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My system has windows 10 pro installed on it and I want to prevent software installs.

I tried disabling the windows installer using gpedit but it didn't work(I was still able to install softwares without any problem).

I don't want to create more than one user account to solve this.

  • If you don't trust the software someone might be installing on your PC then you shouldn't be trusting that person with whatever personal details (email, etc.) that might be in, or accessible from, your account. – Mokubai Jan 21 '17 at 8:55
  • Just lower your privilege level, i.e. remove yourself from the administrator group. Beware, you'd need to access the (normally hidden) administrator account to undo this. – jiggunjer Jan 21 '17 at 9:02
  • @jiggunjer "Hidden administrator" is disabled, not hidden. Windows will not allow to remove administrator from administrators's group if there no any other enabled administrators account(s). – Alex Jan 21 '17 at 9:17
  • @Alex I know, but I didn't say to remove Administrator from the administrator group, I meant removing Rahul . – jiggunjer Jan 21 '17 at 9:19
  • @jiggunjer No, it isn't possible. System's "Administrator" account is disabled by default on all systems since Vista, 7, 8, 10. One can enable it, set password on it and use it as I suggested in my answer, but it wouldn't satisfy OP request to have only one login account. – Alex Jan 21 '17 at 9:33
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My answer obviously will not answer your question but I will try to explain why it is useless attempt:

This - "I don't want to create more than one user account to solve this." is the most common error. No one educated administrator would work on computer under administrator's account. It used only for administrative tasks, such as program installations or adjusting settings for the whole computer.

If there only one account, it is means it is administrator's account and if somebody has access to it then he/she can revert all of your restriction attempts. It isn't applied to a real humans only, but it applies to a viruses too. If they runs under administrator account, - it isn't your computer anymore.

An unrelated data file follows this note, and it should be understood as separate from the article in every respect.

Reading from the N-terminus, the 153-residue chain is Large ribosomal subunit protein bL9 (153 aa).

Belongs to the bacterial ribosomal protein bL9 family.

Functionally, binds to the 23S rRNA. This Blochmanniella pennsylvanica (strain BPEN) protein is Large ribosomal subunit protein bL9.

• Actually "If there only one account, it is means it is administrator's account" is not precise, the administrator user is often hidden, allowing the user to lower their privileges to normal user. – jiggunjer Jan 21 '17 at 9:00
  • @jiggunjer The only difference between hidden "administrator" and the user who set in control panel->users as administrator it is passwordless UAC. If user will lower it status to a normal (to be correct - standard) user then it isn't administrator anymore. You can't be in jail and live outside of it in the same time, otherwise it isn't a jail. – Alex Jan 21 '17 at 9:12
  • You can actually log in to Windows using the Administrator user account. Whether UAC is enabled isn't really important. They are two distinct users. When you install Windows with a single user you actually have 2 users. – jiggunjer Jan 21 '17 at 9:15
  • @jiggunjer Your experience coming from Windows XP age. You can't login to system's administrator account when it is disabled since Vista. – Alex Jan 21 '17 at 9:22
  • It's true I haven't messed around with this in a while. But I remember enabling it in Windows 7 one time. – jiggunjer Jan 21 '17 at 9:23
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You can’t. Even a regular user without any privileges can still install programs to their user account folder.

Well, actually, you can: You need a whitelist of programs that are allowed to run. It must of course not include any user-writable path. This will prevent the user from running anything, including installers. However, maintaining it is a major PITA.